Date of Award
Doctor of Philosophy (PhD)
Mechanical and Aerospace Engineering
Engineering | Mechanical Engineering
This study presents a comprehensive investigation into volatile organic compounds (VOCs) in indoor environments, with a particular focus on their primary and secondary emission rates. Despite many previous experimental and modeling studies on VOCs, a significant gap remains in applying laboratory findings to actual building environments. This study bridges this gap by quantifying primary and secondary pollutant loads in an indoor environment, utilizing both existing models and novel approaches to estimate model parameters. In terms of primary emissions, the existing models are well-developed, but there is a need for determining essential model parameters for practical application in real buildings. This study proposed a novel method for estimating the material-to-air partition coefficient of VOCs based on the similarity between moisture and VOC adsorption. This approach employs the Brunauer–Emmett–Teller (BET) models to extract pertinent physical properties of building materials from moisture sorption isotherms, including specific surface area, porosity, and adsorption energy of water. These properties are then used to estimate monolayer adsorption capacity and adsorption energy accounting for the similarity and difference between VOCs and water vapor in sorption and transport in porous medium. Regarding secondary emissions, experiments were conducted in a test room to characterize emissions, particularly from hydrogen peroxide-based surface disinfection solutions (potential sources of hydroxyl radicals), and electronic air purifiers (sources of both hydroxyl radicals and ozone). An indoor VOC mixture was simulated in the test room, and emission rates of hydrogen peroxide, hydroxyl radicals, and ozone were obtained. These data were used in the IAQ model developed in this study that accounts for the effect of both the secondary and primary emissions. A model focused on indoor air quality concerns for secondary emissions as well as primary emissions was developed. This model, a simplification of existing models, concentrates on stable and detectable VOCs originating from indoor ozone and hydroxyl radical-initiated chemical reactions. Despite its simplification, the model capably represents primary and secondary emissions in the test room. Its reduced computational load makes it suitable for scaling up to the building level or integrating with building control systems. In conclusion, this study advances the understanding of VOCs, especially regarding their emissions, adsorption processes, and secondary emissions. The results contribute the development of a VOC-building material database and provide practical tools to predict VOC pollution load from primary and secondary emissions, which are essential IAQ design and control in buildings.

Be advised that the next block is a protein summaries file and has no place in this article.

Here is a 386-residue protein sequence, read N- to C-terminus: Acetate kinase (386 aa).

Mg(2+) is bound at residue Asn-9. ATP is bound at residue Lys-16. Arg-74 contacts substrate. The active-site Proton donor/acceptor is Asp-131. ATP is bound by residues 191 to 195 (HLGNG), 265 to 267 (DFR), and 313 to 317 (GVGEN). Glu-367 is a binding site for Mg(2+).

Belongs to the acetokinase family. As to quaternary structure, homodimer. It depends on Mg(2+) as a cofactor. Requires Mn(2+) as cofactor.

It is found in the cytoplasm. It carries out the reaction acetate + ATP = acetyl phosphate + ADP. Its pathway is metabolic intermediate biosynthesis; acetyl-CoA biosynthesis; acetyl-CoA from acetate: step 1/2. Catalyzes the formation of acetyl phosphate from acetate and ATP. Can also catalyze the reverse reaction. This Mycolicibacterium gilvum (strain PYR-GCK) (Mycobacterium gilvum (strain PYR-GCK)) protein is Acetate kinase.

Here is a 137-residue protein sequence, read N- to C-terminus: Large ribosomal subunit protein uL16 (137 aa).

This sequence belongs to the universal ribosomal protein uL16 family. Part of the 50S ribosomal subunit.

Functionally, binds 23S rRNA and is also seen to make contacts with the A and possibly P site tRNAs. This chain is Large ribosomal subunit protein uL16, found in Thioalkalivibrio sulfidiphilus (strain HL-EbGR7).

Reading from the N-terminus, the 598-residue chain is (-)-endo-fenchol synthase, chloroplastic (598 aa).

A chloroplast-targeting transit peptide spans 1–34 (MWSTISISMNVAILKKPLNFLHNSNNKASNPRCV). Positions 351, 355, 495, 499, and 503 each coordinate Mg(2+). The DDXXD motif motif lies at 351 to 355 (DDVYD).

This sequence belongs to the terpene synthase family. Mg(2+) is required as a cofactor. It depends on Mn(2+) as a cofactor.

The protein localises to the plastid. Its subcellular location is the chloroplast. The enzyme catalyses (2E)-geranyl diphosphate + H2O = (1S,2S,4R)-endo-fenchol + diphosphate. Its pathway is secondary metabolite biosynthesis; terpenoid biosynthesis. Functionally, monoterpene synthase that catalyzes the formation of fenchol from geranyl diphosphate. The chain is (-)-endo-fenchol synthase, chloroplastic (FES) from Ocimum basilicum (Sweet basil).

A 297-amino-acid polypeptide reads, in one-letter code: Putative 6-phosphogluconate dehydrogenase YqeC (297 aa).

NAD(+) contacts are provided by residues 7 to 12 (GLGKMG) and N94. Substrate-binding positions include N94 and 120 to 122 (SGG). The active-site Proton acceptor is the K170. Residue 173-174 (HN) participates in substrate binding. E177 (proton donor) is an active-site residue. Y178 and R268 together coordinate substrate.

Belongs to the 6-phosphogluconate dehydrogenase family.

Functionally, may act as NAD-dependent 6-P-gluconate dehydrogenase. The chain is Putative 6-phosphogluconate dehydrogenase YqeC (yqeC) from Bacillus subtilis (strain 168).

Liu, Zhenlei, "Volatile Organic Compounds Pollution Loads in Buildings and Their Impacts on Indoor Air Quality" (2023). Dissertations - ALL. 1786.